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BNM unfazed by Malaysia inclusion in US monitoring list, says no unfair currency practices

29 May 2019 / 16:53 H.

PETALING JAYA: Bank Negara Malaysia (BNM) said there are no consequences for the Malaysian economy from the country’s inclusion the US Treasury’s monitoring list of potential currency manipulator published today.

The central bank stated that Malaysia supports free and fair trade, and does not practise unfair currency practices.

“Malaysia adopts a floating exchange rate regime. The ringgit exchange rate is market-determined and is not relied upon for exports competitiveness,” said BNM in a press release.

However, the US treasury department reported that BNM has intervened in both directions in foreign exchange markets in the last few year.

BNM responded that any intervention is limited to ensuring an orderly market and avoiding excessive volatility of the exchange rate that may affect macroeconomic stability.

“The fact that the ringgit has over the years faced multiple episodes of significant appreciation and depreciation points to the flexibility of the exchange rate,“ it added.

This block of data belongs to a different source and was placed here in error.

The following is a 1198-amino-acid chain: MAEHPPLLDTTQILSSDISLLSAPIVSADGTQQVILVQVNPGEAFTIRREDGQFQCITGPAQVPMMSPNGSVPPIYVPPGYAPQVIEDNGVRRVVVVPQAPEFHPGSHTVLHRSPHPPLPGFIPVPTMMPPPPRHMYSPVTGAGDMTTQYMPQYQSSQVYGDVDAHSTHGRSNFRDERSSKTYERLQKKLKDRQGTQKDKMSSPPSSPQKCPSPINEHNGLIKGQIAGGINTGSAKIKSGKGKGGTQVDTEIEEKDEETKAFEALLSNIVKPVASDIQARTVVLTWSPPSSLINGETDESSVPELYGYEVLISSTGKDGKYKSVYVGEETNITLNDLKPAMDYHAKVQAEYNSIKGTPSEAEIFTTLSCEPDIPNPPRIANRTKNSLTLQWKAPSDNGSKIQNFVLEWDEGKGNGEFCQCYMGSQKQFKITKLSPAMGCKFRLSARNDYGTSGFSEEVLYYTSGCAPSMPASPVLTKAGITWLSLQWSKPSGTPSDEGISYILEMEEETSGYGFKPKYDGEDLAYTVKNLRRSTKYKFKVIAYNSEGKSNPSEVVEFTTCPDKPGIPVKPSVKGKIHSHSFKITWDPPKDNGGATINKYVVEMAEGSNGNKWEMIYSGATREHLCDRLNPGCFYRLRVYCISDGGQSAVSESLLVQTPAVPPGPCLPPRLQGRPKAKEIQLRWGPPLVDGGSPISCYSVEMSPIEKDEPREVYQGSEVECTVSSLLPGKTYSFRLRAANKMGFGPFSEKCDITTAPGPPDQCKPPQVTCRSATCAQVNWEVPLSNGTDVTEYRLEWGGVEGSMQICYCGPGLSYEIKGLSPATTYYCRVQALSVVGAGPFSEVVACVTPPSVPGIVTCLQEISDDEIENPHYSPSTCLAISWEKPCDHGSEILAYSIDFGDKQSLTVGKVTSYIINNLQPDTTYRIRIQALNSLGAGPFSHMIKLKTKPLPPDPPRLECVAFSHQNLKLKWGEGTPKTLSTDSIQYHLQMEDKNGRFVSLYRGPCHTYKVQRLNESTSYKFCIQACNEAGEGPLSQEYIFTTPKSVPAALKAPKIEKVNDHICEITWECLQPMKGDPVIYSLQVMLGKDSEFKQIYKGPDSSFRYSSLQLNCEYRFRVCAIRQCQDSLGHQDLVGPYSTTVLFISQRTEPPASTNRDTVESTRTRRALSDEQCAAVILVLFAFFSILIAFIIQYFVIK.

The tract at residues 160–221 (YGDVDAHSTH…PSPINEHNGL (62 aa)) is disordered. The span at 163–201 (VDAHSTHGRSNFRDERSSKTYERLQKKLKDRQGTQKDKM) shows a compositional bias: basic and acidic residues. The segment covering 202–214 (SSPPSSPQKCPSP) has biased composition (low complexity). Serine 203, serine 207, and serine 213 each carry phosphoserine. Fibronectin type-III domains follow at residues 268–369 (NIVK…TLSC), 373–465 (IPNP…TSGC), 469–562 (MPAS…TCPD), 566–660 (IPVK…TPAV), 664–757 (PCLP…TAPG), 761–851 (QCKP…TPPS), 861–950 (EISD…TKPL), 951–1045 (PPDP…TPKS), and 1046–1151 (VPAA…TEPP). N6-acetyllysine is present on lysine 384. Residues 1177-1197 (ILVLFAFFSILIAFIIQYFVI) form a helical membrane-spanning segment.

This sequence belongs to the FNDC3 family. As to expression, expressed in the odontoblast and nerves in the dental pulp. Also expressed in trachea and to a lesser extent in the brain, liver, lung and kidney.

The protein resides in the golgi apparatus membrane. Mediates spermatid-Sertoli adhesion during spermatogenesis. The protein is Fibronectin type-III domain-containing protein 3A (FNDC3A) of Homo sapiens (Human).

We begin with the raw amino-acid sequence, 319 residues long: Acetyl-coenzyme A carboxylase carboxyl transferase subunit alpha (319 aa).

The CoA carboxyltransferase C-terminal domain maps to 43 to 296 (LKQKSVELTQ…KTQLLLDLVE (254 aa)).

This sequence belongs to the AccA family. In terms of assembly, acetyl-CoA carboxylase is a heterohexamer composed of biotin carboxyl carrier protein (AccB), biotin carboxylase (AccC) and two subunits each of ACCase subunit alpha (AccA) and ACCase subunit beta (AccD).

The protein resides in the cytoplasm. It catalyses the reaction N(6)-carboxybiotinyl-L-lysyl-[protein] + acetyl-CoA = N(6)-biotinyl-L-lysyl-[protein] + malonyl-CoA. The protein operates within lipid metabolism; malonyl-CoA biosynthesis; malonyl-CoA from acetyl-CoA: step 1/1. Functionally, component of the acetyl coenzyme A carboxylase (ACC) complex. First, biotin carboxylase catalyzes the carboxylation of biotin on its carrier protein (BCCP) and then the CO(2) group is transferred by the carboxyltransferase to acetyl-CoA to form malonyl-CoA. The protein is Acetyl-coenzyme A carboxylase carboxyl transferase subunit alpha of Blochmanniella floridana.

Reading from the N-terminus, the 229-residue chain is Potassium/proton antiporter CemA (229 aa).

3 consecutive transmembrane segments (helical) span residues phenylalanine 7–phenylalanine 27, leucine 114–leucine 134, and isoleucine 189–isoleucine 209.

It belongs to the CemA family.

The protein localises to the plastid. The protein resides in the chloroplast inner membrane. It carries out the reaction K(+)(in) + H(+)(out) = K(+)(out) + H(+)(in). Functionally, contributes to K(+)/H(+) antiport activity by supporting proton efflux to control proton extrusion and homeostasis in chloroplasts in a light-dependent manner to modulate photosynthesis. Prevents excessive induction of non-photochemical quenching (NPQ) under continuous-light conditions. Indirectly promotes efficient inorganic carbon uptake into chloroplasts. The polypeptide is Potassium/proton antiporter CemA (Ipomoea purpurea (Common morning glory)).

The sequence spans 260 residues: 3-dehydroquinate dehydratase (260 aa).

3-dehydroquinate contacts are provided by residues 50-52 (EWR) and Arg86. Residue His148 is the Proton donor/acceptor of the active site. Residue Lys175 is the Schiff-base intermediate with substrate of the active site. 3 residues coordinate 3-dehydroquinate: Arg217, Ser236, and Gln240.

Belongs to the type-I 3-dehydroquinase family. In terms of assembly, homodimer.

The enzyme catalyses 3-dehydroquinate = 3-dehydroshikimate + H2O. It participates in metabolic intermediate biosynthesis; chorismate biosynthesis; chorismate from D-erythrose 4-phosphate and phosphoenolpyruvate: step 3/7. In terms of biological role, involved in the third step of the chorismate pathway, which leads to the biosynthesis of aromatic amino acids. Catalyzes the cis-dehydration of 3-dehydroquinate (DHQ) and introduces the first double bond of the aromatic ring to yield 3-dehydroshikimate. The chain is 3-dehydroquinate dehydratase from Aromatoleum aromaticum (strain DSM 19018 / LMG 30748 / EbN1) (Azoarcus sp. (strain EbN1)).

The central bank explained that as a small and highly open economy, Malaysia’s current account of the balance of payments is affected by both internal and external developments, including cyclical and structural factors.

It stressed that about half of Malaysia’s trade surplus is driven by commodity exports, which is largely influenced by global demand and supply, as opposed to the exchange rate.

“On the other hand, manufactured surplus is partly driven by the long-standing presence of large export-oriented multinational corporations in Malaysia, including from the US. The current account surplus is thus a reflection of the diversified nature of the Malaysian economy.”

BNM reiterated that there are no consequences for the Malaysian economy from its inclusion in the monitoring list.

“The Malaysian economy remains resilient, underpinned by strong economic fundamentals, including the flexibility accorded by a floating exchange rate and strong external balance.”

Malaysia’s inclusion in the monitoring list comes after US Treasury Secretary Steven Mnuchin lowered the threshold for qualification. This however comes with no immediate penalties.

Under the new threshold, countries with a current-account surplus equivalent to 2% of gross domestic product (GDP) are now eligible for the list, down from 3%.

While the other two criteria are persistent intervention in markets for a nation’s currency, and a trade surplus with the US of at least $20 billion.

Countries that meet two of the three criteria are placed on the watch list.

Malaysia met two of the three criteria, with a bilateral trade surplus of US$27 billion with the US and material current account surplus equivalent to 2.1% of GDP.

It is among the nine countries in the monitoring list, alongside China, Germany, Italy, Ireland, Japan, Republic of Korea, Singapore and Vietnam.

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